For an academic study that on a number of points closely tracks Shh Tract, see:
Arthur S. Reber, “How to Differentiate Implicit and Explicit Modes of Acquisition”, in Scientific Approaches to Consciousness, Jonathan Cohen and Jonathan Schooler, eds., Lawrence Eribaum Associates, 1997.
Some of these points, couched in a distinctive “scientific” language, are:
“These implicit systems, when operating in an acquisitive mode, yield a knowledge base that allows an individual to function in a variety of domains in which decisions can be made, problems can be solved, and choices arrived at without conscious recourse to mental content.” (p. 152)
“Implicit acquisition systems have a long evolutionary history and can be found operating in virtually every species of even modest neurological complexity.” (p. 152).
(I especially like this one:)
“Our subjects are conscious of the fact that they have learned something. They are aware that cognitive change has taken place during the learning phase of the experiment, they know that they know something they did not know before. They have a “feeling of knowing”.
“The quick review of the literature included here strongly supports the notion of a hierarchically structured mind/brain with a foundational implicit acquisition and representation system that operates largely independently of consciousness, hovered over by an explicit cognizing system whose operations are intimately tied to consciousness.” (p. 151)..
However, one of the several points where Professor Reber differs from Shh Tract is when he says that “The implicit-explicit distinction is not between two isolated cognitive modules but between two poles on a continuum.” (p. 145). (By “explicit cognition” he means conscious “learning” by means of words).
This is not true. Actually, implicit learning is the ONLY mode of cognition. “Explicit learning” is merely the achieving of an understanding of someone else’s proffered “knowledge” without actually integrating it into one’s own view of the world (The fact is that “explicit learning” simply cannot intentionally or predictably be integrated into the cognitive unconscious. No amount of effort will accomplish that. The cognitive unconscious makes knowledge in completely unpredictable ways. That is its job. No wonder the empiricists are frustrated in their efforts to insert specific content into the cognitive unconscious (p 141 et seq.). The cognitive conscious has a mind all its own. Obviously, “explicit learning” does make use of one’s existing “cognitive unconscious”” (*or per Shh Tract, one’s “conceptual structure”). Otherwise, we wouldn’t even be able to understand the proffered idea. But the cognitive unconscious has not changed at all. No “cognition” has occurred. Through “explicit learning” one can “learn” that there are 11 protons in the nucleus of an atom of sodium; something very useful to know; but if it comes right down to it you would have to say you “know” it only because you read it in a book. You may also “learn” from a book that there are ethereal beings called seraphim which have six wings. To see the effects of real cognition--what knowledge has really become “part of you” (a part of the structure “in the back of your mind”)--you have to ask yourself if you are truly certain of it--just you, yourself--as certain as you are that if you step off a curb into the asphalt street you will not fall hundreds of feet into an abyss (although of course even this “knowledge” can be deceptive when applied in the individual case! The knowledge itself is correct; The problem is that we often assume it is more widely applicable than it really is.). Implicit knowledge is by its nature not in words, although with some effort one can describe it and communicate it in words. Your mind has made it part of your world. It is what you see when you see the world. It is the fruit of an implicit cognitive faculty which enables creatures to adapt and survive. If you will practice the skill of shutting out everything you know (both “explicitly” and “implicitly”) while looking at the world around you, you will quickly observe that your understanding of what you see will somehow change and grow. This, and only this, is “cognition”. Human beings in the course of their history have gotten away from this skill, but it can be learned.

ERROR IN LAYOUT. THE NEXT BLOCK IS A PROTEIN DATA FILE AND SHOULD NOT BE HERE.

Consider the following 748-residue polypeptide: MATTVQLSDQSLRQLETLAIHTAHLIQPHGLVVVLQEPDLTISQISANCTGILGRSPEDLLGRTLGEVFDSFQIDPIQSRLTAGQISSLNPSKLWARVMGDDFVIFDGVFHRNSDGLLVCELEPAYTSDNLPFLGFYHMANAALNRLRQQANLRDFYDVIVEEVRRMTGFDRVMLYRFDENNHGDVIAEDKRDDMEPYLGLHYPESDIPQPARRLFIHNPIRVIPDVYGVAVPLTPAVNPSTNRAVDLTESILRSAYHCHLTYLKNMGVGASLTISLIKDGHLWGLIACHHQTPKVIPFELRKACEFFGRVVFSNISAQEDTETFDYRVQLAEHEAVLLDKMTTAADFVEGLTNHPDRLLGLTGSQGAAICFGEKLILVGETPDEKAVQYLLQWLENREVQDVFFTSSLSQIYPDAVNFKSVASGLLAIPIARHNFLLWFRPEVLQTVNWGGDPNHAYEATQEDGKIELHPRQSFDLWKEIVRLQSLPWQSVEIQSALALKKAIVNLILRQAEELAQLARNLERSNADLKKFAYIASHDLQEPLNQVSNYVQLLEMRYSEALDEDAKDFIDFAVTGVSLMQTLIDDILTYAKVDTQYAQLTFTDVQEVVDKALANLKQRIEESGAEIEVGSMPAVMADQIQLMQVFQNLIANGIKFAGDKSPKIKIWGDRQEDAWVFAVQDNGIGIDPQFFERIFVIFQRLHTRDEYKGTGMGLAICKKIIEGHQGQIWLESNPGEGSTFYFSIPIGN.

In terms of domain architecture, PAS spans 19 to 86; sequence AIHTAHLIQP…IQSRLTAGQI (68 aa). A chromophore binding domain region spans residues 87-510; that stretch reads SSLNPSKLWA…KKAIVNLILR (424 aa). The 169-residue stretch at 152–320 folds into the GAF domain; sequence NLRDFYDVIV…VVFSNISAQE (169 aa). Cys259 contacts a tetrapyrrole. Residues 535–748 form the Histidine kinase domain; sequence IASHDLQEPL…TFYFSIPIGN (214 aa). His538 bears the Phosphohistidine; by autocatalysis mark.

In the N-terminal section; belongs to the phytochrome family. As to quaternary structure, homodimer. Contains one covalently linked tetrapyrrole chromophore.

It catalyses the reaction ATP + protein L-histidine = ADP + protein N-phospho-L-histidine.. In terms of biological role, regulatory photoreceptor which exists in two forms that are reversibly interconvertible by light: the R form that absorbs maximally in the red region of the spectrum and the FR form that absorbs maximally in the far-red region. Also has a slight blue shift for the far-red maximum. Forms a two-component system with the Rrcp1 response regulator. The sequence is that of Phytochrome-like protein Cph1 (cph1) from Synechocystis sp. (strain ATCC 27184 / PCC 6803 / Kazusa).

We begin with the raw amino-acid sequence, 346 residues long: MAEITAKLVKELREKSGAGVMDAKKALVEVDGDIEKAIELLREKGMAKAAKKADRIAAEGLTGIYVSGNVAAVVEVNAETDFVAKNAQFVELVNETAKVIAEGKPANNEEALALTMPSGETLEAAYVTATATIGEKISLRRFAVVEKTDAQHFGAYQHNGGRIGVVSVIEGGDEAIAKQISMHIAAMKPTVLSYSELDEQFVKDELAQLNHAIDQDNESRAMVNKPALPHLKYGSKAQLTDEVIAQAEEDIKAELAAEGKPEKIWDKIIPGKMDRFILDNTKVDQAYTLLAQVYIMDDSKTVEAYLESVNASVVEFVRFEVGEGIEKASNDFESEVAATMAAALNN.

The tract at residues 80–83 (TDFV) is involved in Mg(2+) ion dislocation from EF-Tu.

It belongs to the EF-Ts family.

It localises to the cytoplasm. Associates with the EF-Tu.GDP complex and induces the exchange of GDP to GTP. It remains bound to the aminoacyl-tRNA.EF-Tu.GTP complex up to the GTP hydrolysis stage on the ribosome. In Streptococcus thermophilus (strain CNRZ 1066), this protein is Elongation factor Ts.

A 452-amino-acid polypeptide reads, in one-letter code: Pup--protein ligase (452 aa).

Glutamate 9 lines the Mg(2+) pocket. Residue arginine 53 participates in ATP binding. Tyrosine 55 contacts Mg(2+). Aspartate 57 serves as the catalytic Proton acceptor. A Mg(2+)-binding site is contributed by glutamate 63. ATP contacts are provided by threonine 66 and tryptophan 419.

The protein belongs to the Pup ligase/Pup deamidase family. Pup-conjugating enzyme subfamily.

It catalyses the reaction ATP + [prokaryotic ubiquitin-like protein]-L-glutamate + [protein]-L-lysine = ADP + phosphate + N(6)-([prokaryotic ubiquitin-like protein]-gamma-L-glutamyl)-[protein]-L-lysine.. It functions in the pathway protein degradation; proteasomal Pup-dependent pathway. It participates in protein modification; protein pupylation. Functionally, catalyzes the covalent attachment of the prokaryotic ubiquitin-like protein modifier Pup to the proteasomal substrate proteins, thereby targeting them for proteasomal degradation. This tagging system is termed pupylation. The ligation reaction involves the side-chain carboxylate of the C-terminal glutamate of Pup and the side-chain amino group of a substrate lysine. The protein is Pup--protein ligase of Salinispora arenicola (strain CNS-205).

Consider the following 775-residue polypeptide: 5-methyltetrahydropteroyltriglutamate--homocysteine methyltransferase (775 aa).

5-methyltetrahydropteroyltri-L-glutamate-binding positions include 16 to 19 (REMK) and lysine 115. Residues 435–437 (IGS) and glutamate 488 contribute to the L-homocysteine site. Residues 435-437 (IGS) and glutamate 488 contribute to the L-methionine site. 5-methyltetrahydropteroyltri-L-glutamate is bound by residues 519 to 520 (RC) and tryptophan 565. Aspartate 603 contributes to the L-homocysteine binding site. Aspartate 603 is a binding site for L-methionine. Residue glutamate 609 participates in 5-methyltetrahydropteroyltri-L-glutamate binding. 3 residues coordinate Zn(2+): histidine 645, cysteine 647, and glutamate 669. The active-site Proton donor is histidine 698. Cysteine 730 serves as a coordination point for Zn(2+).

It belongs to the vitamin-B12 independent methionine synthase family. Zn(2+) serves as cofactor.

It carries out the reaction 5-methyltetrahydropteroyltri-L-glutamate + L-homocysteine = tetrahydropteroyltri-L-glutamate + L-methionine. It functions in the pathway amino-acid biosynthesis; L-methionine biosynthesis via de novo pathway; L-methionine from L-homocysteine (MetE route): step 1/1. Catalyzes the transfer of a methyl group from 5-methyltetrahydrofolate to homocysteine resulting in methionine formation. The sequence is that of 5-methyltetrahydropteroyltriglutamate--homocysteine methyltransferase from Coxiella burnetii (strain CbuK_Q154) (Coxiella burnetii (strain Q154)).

Professor Reber says:
“Subjects are not naturally introspectively aware of either the process or the products of implicit learning.” (p. 144). What in the world do we all do, all of us, when we look at something “in the back of our mind” in order to compare (wordlessly) what we REALLY know about the world to some new idea that has been suggested to us by someone else? When we put our fingers to our lips, get a faraway look and peer into the”back of our mind?” It’s not words or memories. It is some kind of structure. And it is certainly open to introspection. We look at it all the time.
If we couldn’t perceive its content, how could Nature expect us to act on our new and unexpected insights about the world? Or maybe Nature intended that we just act on them without thinking, as other animals probably do, and human beings have somehow gotten into the position of being able to actually identify the knowledge which has--without any effort on their part--suddenly been stored in their brain.